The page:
The Democratic and Republican Parties have dominated the political process of the United States for over 160 years. Two-party dominance over such a long period has resulted in a political system unresponsive to the needs, concerns, or desires of most citizens. Despite the warnings of George Washington and others to avoid factions, the success of the Democratic and Republican Parties is now largely dependent upon the creation of factions and the exploitation of division.
The Democratic and Republican duopoly is not mandated by the Constitution. These two parties can be replaced by two others – or three, or four. If both do not wake up and begin to focus on solving the problems of citizens of the United States in a manner acceptable to a broad consensus majority - they deserve to be replaced.
The republic has seen changes in parties over its history. We began with no parties. As the new republic matured there became two dominant points of view. One called for a strong federal government and the dominance of an elite class. Alexander Hamilton and his Federalist Party held that view. Thomas Jefferson’s anti-federalists or later Democratic-Republicans looked more to an agrarian economy, the wisdom of the common voter, and state (as opposed to federal) dominance.
This was the great divide from the start of our Republic until about 1820. In the election of 1824 the candidates had no party affiliation. No one candidate had achieved a majority of Electoral College votes. For the first and only time the Twelfth Amendment to the Constitution was invoked and the three leading electoral vote recipient’s names were provided to the House of Representatives to select the President.
After the election of 1824 there was a period of dominance by the Whig and Democratic parties until 1852. The Whigs were essentially eliminated at that time and their members split between the Know Nothings and the early Republican Party. In that election and in the election of 1856 the dominant parties ignored what had for decades been the divisive and dominant issue in the country – slavery. Their failure to address the issue ultimately brought greater and greater division and tension. Their failure to act ultimately led to the Civil War in 1861.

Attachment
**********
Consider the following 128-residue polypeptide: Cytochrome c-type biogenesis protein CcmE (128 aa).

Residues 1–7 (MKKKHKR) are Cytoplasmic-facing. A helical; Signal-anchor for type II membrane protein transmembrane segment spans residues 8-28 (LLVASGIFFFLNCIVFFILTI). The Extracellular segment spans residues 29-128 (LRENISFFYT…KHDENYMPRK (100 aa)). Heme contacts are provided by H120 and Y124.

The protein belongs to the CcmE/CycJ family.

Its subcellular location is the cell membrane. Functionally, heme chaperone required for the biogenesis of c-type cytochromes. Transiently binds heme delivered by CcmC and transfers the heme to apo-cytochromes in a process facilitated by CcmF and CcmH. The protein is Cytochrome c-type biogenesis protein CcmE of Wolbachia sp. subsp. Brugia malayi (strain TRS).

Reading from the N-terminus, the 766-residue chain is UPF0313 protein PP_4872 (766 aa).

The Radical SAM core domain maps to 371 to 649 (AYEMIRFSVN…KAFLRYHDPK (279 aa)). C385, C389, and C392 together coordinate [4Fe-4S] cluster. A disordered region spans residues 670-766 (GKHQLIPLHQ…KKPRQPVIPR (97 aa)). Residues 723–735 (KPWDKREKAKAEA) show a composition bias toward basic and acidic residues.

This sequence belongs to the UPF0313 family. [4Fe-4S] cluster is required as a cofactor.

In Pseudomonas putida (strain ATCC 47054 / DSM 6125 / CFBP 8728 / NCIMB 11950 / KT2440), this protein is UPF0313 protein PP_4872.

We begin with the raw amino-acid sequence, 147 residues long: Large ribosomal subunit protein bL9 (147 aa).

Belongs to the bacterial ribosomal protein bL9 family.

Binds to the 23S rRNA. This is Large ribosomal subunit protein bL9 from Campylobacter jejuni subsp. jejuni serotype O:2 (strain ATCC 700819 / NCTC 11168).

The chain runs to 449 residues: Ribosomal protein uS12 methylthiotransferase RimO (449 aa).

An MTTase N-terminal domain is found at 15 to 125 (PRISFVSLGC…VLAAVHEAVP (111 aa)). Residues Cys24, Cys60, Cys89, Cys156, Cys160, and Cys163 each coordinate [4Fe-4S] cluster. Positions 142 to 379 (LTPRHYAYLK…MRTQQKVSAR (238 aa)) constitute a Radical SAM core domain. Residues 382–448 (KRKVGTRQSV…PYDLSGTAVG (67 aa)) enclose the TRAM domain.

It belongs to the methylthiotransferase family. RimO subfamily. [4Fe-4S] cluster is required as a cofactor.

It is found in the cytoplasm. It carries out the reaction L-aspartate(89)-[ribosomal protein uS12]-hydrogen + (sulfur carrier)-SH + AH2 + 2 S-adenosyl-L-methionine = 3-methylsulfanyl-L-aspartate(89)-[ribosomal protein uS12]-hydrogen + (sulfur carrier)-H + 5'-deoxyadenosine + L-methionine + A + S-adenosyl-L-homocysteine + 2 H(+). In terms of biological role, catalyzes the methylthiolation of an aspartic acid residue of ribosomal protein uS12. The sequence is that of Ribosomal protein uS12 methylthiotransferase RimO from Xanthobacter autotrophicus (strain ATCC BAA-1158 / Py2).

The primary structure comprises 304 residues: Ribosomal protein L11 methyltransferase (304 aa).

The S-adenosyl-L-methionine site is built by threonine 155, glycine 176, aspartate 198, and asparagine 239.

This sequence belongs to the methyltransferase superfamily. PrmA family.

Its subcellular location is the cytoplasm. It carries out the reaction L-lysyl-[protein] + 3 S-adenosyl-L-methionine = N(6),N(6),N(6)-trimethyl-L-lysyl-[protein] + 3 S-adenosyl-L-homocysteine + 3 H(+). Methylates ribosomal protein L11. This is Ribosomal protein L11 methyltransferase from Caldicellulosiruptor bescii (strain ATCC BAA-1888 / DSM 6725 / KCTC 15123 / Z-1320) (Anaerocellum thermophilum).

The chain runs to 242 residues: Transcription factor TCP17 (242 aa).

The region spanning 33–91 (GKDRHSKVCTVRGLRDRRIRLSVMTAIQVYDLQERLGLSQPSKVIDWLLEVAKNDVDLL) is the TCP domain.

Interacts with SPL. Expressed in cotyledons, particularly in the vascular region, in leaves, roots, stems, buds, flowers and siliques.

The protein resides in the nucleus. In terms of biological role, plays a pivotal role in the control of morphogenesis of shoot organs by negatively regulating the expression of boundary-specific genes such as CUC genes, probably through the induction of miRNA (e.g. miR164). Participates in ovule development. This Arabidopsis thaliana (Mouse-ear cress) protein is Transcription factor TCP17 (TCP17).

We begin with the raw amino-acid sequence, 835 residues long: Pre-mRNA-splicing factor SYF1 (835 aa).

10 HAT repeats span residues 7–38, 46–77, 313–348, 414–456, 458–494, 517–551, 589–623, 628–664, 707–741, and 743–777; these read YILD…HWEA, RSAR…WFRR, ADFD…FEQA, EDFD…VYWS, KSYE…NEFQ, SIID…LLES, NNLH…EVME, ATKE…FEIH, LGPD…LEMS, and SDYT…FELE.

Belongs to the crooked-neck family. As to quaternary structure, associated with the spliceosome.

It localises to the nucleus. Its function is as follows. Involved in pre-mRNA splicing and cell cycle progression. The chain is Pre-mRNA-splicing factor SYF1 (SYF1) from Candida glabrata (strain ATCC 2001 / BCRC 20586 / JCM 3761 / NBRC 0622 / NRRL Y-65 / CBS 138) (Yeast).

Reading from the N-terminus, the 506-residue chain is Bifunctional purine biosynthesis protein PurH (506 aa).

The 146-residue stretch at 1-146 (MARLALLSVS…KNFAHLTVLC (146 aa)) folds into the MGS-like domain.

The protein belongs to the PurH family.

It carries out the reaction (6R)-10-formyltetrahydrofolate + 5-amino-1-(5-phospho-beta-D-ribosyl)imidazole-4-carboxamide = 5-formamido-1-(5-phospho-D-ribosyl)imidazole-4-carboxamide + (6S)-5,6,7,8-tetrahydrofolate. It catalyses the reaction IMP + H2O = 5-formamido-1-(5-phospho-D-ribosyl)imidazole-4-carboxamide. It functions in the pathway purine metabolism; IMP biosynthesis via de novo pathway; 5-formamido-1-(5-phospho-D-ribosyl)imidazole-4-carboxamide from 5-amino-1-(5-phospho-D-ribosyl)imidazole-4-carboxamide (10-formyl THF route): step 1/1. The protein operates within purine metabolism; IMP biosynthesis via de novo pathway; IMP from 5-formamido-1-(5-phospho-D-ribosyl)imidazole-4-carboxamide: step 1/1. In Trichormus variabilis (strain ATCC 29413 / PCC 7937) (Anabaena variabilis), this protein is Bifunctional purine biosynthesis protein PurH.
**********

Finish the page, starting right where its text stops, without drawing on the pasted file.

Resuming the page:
The rise of Donald Trump and Bernie Sanders in the presidential election of 2016 is a phenomenon that surprised both major political parties and the press. Two unlikely outsiders at seemingly opposite ends of the political spectrum were ascendant and drew more enthusiasm by far than any of the other candidates. Trump and Sanders tapped into public sentiment that rejects the economic and political status quo. Populists, they garnered the support of a large portion of the electorate that is willing to look for answers far outside the political class of both parties.
The failure of the Democratic and Republican Parties to recognize this undercurrent of revolt is reminiscent of the period 1852-1856 when establishment elites, unable to see beyond their personal interests and ideological bents were unable or unwilling to resolve the dominant issue of concern to the population - slavery. They were blind to the desire of the nation to deal with and conclude the issue. The present discontent is not focused on single issue as grave as slavery, nor is the tumult likely to be as apocalyptic as the Civil War, but political and cultural conflict is going to increase significantly in the coming years.
Donald Trump and Bernie Sanders are the maturation of rumblings that began in the 1980s and 1990s from the likes of John Anderson, Ross Perot and Ralph Nader. They are the beginning of the end stage of a period of unrest and turmoil that will not be settled by the election of 2016. Regardless of who wins the election nearly half of the population will be disappointed because the Democratic and Republican Parties have successfully divided the electorate into factions. Even the supporters of the winner will be discontent because the rancor will not end. The Parties and the media cannot allow it to end. It is their lifeblood.